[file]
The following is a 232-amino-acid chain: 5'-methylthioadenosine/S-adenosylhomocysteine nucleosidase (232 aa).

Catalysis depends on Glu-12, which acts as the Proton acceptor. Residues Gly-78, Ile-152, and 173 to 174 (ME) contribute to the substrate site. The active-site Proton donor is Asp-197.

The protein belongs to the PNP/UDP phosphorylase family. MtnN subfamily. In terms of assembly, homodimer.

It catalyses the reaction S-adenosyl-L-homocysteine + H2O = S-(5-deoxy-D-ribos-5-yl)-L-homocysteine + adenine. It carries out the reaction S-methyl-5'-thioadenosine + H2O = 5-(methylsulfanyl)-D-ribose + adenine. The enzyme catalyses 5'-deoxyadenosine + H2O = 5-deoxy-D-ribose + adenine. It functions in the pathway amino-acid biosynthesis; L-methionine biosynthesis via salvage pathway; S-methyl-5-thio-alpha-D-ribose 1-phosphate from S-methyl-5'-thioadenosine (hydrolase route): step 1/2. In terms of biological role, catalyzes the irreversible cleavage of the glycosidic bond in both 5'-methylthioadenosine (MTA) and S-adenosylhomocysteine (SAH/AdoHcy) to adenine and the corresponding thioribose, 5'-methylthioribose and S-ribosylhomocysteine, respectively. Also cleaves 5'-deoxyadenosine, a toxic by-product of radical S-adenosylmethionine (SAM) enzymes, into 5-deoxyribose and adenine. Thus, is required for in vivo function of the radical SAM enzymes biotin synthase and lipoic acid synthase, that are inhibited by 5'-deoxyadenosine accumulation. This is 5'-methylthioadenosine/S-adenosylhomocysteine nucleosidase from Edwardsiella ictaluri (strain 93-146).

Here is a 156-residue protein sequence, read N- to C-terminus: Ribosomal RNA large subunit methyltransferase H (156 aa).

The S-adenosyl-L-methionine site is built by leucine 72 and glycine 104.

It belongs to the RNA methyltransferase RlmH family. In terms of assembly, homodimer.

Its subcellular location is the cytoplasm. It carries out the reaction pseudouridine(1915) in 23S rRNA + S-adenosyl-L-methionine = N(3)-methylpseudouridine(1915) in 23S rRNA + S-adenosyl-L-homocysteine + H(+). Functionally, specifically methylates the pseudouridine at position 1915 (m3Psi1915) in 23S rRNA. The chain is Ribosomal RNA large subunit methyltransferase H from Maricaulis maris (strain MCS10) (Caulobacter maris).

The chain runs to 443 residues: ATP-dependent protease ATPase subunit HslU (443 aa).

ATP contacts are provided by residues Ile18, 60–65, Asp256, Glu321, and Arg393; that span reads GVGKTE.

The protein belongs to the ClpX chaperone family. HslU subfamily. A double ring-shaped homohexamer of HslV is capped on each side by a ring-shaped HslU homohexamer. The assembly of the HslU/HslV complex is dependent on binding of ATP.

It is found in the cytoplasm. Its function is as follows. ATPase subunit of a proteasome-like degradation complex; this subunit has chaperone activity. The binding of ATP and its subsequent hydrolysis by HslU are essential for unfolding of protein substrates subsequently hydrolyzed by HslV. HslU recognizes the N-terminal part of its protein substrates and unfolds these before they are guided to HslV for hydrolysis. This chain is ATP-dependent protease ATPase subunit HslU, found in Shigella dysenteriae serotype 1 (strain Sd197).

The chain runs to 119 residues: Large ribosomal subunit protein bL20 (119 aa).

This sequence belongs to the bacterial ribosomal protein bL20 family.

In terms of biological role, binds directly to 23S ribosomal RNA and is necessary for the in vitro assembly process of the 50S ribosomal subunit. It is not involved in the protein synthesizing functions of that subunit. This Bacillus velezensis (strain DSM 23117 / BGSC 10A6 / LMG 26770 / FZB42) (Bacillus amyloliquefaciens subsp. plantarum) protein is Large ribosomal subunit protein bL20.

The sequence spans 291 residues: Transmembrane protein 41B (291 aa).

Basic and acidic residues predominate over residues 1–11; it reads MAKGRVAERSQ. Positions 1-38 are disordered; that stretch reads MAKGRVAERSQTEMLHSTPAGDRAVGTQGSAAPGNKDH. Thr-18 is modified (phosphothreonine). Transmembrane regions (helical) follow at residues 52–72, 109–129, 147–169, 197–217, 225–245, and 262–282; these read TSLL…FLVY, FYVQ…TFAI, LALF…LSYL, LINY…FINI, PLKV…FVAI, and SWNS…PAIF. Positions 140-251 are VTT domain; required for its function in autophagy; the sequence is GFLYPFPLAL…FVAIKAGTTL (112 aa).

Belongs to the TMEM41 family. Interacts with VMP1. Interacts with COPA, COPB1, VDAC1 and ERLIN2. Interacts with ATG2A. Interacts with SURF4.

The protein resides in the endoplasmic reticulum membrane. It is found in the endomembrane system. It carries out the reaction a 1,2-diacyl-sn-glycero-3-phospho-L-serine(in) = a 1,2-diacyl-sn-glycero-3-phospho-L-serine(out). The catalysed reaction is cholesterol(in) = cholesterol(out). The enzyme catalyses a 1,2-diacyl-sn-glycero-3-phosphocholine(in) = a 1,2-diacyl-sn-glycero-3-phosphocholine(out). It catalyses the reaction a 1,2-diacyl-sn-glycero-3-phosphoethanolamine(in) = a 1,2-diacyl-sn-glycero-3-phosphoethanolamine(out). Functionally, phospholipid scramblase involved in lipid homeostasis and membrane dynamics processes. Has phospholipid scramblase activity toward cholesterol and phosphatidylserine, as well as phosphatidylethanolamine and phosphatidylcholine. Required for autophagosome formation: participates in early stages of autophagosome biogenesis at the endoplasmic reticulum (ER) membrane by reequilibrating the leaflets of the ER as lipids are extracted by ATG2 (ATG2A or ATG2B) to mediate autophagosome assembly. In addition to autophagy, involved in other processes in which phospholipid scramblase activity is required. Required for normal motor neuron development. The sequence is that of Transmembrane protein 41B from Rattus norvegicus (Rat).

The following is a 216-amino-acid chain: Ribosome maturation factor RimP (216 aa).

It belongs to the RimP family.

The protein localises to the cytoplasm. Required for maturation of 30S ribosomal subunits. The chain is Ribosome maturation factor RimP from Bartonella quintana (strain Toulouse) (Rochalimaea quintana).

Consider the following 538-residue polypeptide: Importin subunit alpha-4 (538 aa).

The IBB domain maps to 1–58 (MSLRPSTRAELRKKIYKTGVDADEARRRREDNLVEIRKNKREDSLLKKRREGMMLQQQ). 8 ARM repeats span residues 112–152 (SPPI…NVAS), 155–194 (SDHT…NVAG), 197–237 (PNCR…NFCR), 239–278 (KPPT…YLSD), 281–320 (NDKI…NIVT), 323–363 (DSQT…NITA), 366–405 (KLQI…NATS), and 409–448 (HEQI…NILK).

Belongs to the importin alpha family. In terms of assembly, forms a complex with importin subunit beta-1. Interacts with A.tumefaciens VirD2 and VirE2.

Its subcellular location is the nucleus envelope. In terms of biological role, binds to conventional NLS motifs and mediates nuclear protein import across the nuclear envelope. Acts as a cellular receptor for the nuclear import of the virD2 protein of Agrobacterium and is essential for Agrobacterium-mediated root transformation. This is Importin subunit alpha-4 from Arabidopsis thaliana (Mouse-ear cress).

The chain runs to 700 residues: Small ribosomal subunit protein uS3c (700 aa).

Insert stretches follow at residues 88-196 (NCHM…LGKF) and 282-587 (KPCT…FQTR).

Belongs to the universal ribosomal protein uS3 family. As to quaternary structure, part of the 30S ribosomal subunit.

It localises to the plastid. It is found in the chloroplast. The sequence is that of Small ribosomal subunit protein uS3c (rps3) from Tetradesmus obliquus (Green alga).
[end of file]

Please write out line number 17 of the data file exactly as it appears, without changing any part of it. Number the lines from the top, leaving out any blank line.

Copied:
Basic and acidic residues predominate over residues 1–11; it reads MAKGRVAERSQ. Positions 1-38 are disordered; that stretch reads MAKGRVAERSQTEMLHSTPAGDRAVGTQGSAAPGNKDH. Thr-18 is modified (phosphothreonine). Transmembrane regions (helical) follow at residues 52–72, 109–129, 147–169, 197–217, 225–245, and 262–282; these read TSLL…FLVY, FYVQ…TFAI, LALF…LSYL, LINY…FINI, PLKV…FVAI, and SWNS…PAIF. Positions 140-251 are VTT domain; required for its function in autophagy; the sequence is GFLYPFPLAL…FVAIKAGTTL (112 aa).